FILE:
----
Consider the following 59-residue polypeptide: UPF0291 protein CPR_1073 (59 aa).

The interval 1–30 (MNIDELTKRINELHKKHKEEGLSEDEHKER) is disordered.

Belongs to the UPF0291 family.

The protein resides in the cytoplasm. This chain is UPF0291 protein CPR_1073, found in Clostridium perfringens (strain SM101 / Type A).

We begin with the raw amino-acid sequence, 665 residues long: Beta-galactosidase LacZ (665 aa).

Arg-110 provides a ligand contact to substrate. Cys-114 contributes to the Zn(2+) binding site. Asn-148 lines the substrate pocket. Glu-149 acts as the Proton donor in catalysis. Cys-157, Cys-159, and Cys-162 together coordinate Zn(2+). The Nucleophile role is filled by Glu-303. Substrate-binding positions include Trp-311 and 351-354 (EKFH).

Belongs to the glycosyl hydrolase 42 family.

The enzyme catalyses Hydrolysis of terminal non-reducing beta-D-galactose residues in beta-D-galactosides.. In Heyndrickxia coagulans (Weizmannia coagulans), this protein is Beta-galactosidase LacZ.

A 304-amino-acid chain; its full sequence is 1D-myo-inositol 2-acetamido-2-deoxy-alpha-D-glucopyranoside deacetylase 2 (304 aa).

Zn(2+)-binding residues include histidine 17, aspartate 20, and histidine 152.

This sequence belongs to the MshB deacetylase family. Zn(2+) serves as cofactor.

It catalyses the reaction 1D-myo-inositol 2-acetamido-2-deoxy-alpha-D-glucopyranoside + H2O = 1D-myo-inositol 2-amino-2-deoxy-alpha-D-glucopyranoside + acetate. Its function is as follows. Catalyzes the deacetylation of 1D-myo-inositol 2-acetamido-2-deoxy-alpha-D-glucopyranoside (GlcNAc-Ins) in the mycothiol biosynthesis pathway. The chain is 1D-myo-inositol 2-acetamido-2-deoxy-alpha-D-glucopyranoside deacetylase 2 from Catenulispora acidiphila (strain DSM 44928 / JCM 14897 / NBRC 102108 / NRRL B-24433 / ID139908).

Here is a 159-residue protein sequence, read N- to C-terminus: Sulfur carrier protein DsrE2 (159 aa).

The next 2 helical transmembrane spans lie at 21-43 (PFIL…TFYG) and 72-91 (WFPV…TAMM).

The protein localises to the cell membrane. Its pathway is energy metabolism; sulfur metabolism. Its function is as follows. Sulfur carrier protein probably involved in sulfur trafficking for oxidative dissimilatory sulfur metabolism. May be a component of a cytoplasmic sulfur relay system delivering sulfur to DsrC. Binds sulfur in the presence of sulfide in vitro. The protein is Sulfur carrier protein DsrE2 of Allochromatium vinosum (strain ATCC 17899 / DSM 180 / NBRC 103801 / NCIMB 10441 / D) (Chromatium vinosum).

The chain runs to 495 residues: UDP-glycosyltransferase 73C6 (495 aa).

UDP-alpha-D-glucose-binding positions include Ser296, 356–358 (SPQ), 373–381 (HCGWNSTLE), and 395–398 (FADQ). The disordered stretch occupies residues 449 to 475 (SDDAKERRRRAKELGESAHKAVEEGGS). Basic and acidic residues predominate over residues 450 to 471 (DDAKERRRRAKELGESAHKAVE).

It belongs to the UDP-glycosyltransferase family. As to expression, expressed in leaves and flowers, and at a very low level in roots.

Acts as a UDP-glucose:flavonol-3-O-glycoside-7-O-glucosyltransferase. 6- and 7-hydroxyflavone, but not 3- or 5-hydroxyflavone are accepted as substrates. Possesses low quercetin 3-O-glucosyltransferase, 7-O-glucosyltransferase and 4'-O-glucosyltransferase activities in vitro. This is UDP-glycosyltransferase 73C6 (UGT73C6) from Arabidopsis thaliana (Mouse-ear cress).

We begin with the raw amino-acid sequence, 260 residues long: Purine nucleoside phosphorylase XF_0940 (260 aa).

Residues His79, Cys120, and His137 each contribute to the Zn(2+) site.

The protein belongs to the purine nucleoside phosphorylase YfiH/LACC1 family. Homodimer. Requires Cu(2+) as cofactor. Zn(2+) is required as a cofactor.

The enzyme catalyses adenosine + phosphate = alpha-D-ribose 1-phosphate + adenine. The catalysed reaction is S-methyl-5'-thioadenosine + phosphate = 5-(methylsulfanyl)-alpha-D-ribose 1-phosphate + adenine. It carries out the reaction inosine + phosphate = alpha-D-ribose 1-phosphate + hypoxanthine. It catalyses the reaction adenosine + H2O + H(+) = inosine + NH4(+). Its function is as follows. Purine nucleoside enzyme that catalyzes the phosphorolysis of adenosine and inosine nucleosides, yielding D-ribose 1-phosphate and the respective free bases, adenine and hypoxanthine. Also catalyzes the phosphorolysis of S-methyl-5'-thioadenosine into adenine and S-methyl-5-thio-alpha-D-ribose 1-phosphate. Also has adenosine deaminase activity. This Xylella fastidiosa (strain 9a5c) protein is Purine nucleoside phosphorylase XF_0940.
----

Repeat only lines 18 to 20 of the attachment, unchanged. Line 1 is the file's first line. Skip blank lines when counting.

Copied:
It belongs to the UDP-glycosyltransferase family. As to expression, expressed in leaves and flowers, and at a very low level in roots.

Acts as a UDP-glucose:flavonol-3-O-glycoside-7-O-glucosyltransferase. 6- and 7-hydroxyflavone, but not 3- or 5-hydroxyflavone are accepted as substrates. Possesses low quercetin 3-O-glucosyltransferase, 7-O-glucosyltransferase and 4'-O-glucosyltransferase activities in vitro. This is UDP-glycosyltransferase 73C6 (UGT73C6) from Arabidopsis thaliana (Mouse-ear cress).

We begin with the raw amino-acid sequence, 260 residues long: Purine nucleoside phosphorylase XF_0940 (260 aa).